Monday, 9 July 2007

Human Security Act of 2007: How to use it and How not to

Observers and pundits have complained of the stupidity of the Human Security Act of 2007 and it would seem they are right. It starts with a convoluted legal definition of terrorism and actually has provisions that would make it highly inapplicable for being impractical.

While others pundits have basically pointed out the various loopholes of the law, allow me to try to outline what the security agencies can legally do, as opposed to what they have been doing all along, within the confines of Human Security Act of 2007.

One very glaring loophole of the law is its provision for compensation of P500,000.00 pesos for everyday that an accused has been held in detention for charges of terrorism if he is subsequently acquitted. Take note that nowhere in the law does it state that to be entitled to compensation, he must have been wrongfully accused. Thus, under the law a person who was acquitted for failure of the prosecution to prove guilt beyond reasonable doubt may be entitled to compensation. The law provides:

SEC. 50. Damages for Unproven Charge of Terrorism. – Upon acquittal, any person who is accused of terrorism shall be entitled to the payment of damages in the amount of Five Hundred Thousand Pesos (P500,000.00) for every day that he or she has been detained or deprived of liberty or arrested without a warrant as a result of such an accusation...

Ordinarily, to be entitled for damages for malicious prosecution, there must be a separate judicial proceeding to determine whether indeed there was malicious prosecution. And it is not the government that would shoulder the compensation, it would be the government officials who are deemed to have acted beyond their powers who shall be liable.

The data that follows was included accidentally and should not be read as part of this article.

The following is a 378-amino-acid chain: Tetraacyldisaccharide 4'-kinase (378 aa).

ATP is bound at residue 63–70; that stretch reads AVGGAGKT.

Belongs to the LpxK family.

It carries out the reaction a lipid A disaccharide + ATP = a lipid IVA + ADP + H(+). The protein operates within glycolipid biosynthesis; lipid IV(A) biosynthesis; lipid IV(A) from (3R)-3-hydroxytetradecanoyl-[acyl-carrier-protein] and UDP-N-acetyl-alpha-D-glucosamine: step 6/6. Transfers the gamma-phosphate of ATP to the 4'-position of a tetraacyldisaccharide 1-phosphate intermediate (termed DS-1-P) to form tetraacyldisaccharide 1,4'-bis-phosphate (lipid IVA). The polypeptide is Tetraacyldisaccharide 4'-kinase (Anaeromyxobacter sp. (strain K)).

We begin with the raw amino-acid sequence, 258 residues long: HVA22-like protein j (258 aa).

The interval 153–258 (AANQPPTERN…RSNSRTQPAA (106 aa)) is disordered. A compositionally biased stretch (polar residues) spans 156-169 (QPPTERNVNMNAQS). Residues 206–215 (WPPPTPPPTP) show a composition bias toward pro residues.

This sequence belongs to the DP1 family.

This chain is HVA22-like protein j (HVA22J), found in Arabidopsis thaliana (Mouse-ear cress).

Thus, the law shortcircuits its intent both ways: government agents acting in good faith to stop terrorists would hesitate from applying its provisions and stupid government agents can be gung-ho with it because they won't be paying the compensation after all.

Taking this into consideration, government agencies led by a person in his right mind will not file any charges of terrorism unless they are sure that they can get a conviction. As in everything that enters the courts, there is no such thing as an open-and-shut case.

How should they go about it then?

Use its provisions for investigation and the gathering of evidence. Then, file a case under the Revised Penal Code or special law, not under the anti-terrorism law. For example, murder or multiple murder, as the case maybe. In the long run, what's the difference between 40 years and reclusion perpetua anyway?

What then is the use of the anti-terrorism law? Just a justification for the enumerated powers for our national security agencies. Not that they have not been doing these things anyway.

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